(5th Cir.1997) (single act of aberrant behavior).
Defendant's offense conduct -- on both November 8 and 15, 1995 -- was aberrant in two senses. First, it was aberrational in comparison to the conduct of other drug conspirators covered by the applicable Guidelines. See United States v. Kalb, 105 F.3d 426, 429 (8th Cir.1997) (particular behavior falling outside of heartland; "aberrational" drug dealer). Second, it was aberrational in the sense that the offense conduct deviated from defendant's own typical behavior. See, e.g., United States v. Pena, 930 F.2d 1486, 1495 (10th Cir.1991) (defendant's conduct an aberration from usual conduct). As to the first point, it is uncontested that defendant was reluctantly doing a favor for a friend, was only a driver, had no interest or involvement in possession or distribution of the contraband, and did not know the specifics of what was being transported -- differentiating him from drug conspirators that fall into the "heartland" cases. As to the second point, defendant's brief meander into criminal activity stands in stark contrast to his posture as a responsible, hard working, fully employed member of the community and a loving, involved and reliable husband and family member. See Pena, 930 F.2d at 1495 (Defendant's "behavior here was an aberration from her usual conduct, which reflected long-term employment, economic support for her family, no abuse of controlled substances, and no prior involvement in the distribution of such substances. . . [This] justified a departure").
That defendant's involvement occurred on two different days, separated by a week, is not decisive. His November 8 and 15 trips were so closely related that they can be understood as a unitary instance of behavior.
The conclusion that defendant's conduct was aberrant is further supported by his conduct after arrest. He went to great effort to provide assistance to the government and the judicial system. He did so even after he was advised by the government that a 5K1.1 letter in consideration for "substantial assistance" would not be forthcoming. Defendant met with Assistant United States Attorneys in this and other districts, as well as F.B.I. agents. He candidly provided what the government concedes to be useful information. He has demonstrated a willingness to, be called upon to testify before a grand jury in another jurisdiction. The government concedes that were there a prosecution of another individual, the defendant would have received a 5K1.1 letter.
Defendant's unusual post-arrest conduct, given the absence of a 5K1.1 incentive, also exemplifies his sincere contrition and therefore, his substantial prospects for rehabilitation. Prospects for, and efforts at, rehabilitation have been recognized as appropriate grounds for downward departure. See, e.g., United State v. Wong, 40 F.3d 1347, 1382 (2d Cir.1992) ("it is well established that a district court should consider a defendant's potential for rehabilitation in determining a sentence") (citing 18 U.S.C. § 3553(a)(1), (2)(D)), cert. denied, 516 U.S. 870, 116 S. Ct. 190, 133 L. Ed. 2d 127 (1995); United States v. Barton, 76 F.3d 499, 503 (2d Cir.1996); United States v. Guiro, 887 F. Supp. 66 (E.D.N.Y. 1995) (5K1.1 and prospects for rehabilitation grounds for downward departure); United States v. Neiman, 828 F. Supp. 254 (S.D.N.Y. 1993) (downward departure based on prospects for rehabilitation); United States v. Cotto, 793 F. Supp. 64 (E.D.N.Y.1992) (downward departure based on, inter alia, efforts at rehabilitation); cf. United States v. Maier, 975 F.2d 944 (2d Cir.1992) (post-offense progress in drug rehabilitation); United States v. Davis, 763 F. Supp. 645 (D.D.C.1991) (likelihood of successful rehabilitation from drug problem warrants downward departure); but see United States v. Cabell, 890 F. Supp. 13, 21 (D.D.C.1995) (no departure for potential for rehabilitation).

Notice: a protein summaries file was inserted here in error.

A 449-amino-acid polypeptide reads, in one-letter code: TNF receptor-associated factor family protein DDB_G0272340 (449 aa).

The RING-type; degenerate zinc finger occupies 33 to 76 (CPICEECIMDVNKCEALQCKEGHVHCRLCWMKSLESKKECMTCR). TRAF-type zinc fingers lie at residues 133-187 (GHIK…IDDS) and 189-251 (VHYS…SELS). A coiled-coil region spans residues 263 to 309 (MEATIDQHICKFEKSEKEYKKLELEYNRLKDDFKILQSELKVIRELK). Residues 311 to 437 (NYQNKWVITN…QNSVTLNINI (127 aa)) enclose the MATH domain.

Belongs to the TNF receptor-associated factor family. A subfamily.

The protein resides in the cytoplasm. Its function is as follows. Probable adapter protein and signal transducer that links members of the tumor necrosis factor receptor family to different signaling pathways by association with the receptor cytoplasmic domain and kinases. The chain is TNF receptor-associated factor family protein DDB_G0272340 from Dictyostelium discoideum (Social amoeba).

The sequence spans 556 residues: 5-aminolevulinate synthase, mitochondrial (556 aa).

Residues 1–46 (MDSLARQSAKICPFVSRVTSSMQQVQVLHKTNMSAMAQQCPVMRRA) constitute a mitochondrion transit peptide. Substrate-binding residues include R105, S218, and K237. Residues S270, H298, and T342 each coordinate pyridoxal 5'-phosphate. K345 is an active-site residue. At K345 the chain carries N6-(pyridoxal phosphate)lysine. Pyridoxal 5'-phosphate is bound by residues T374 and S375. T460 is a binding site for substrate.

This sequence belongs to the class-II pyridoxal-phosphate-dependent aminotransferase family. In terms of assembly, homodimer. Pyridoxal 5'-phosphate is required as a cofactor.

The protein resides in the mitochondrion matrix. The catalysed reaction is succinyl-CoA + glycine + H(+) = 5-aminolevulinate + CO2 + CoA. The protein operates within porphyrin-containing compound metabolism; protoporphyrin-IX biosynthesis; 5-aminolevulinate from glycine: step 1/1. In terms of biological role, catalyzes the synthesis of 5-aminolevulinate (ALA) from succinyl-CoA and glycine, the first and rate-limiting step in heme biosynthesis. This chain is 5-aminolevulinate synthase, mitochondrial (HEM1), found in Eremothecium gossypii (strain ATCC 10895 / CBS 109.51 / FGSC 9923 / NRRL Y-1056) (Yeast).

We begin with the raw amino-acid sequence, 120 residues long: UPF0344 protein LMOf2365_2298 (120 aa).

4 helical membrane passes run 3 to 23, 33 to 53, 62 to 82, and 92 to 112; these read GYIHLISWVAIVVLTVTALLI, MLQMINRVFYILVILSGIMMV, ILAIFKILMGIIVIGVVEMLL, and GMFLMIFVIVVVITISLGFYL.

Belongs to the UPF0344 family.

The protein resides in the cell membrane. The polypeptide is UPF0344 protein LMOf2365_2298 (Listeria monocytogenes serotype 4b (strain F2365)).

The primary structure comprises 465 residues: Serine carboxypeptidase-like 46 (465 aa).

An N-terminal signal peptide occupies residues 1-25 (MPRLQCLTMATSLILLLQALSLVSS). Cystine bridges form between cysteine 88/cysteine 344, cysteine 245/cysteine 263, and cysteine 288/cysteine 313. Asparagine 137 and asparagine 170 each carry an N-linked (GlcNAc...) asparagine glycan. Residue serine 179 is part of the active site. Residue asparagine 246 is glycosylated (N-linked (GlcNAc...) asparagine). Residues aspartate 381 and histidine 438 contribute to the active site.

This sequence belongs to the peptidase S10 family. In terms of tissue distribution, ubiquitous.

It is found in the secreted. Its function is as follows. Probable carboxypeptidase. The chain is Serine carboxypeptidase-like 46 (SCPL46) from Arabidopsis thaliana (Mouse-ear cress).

While defendant's post-offense conduct arguably supports departure under Guideline section 5K2.0 for assistance to the judicial system beyond that contemplated by sections 3E1.1 or 5K1.1, there is no need to rely on this ground because those already discussed are sufficient for an adequate downward departure. See United States v. Garcia, 926 F.2d 125, 127-28 (2d Cir.1991) ("activities facilitating the proper administration of justice in the District Courts"); cf. United States v. Huerta, 878 F.2d 89, 91 (2d Cir.1989) (departure for substantial assistance to the government pursuant to section 3553(e) of title 18 and section 5K1.1 may not be made absent a motion by the government); United States v. Rexach, 896 F.2d 710, 713 (2d Cir.) (decision to make 5K1.1 motion "expressly lodged in the prosecutor's discretion"), cert. denied, 498 U.S. 969, 111 S. Ct. 433, 112 L. Ed. 2d 417 (1990).
III. Statutory Safety Valve
Violation of section 841(b)(1)(B) requires a statutory minimum term of imprisonment of 5 years. Because defendant is in criminal history category I, was not an organizer or leader in the offense, did not use violence in connection with the offense, truthfully provided the government all the information in his possession, and the offense did not result in death or serious bodily harm to anyone, the statutory minimum does not apply. See 18 U.S.C. § 3553(f).
The court departs downward 12 levels to level 15. Since he appears to be fully rehabilitated defendant is sentenced to 18 months -- the bottom end of the Guideline range. A supervised release term of 4 years and a special assessment of $ 50.00 is imposed. In view of his lack of assets, no fine is imposed.
Jack B. Weinstein
Senior District Judge
Dated: July 11, 1997
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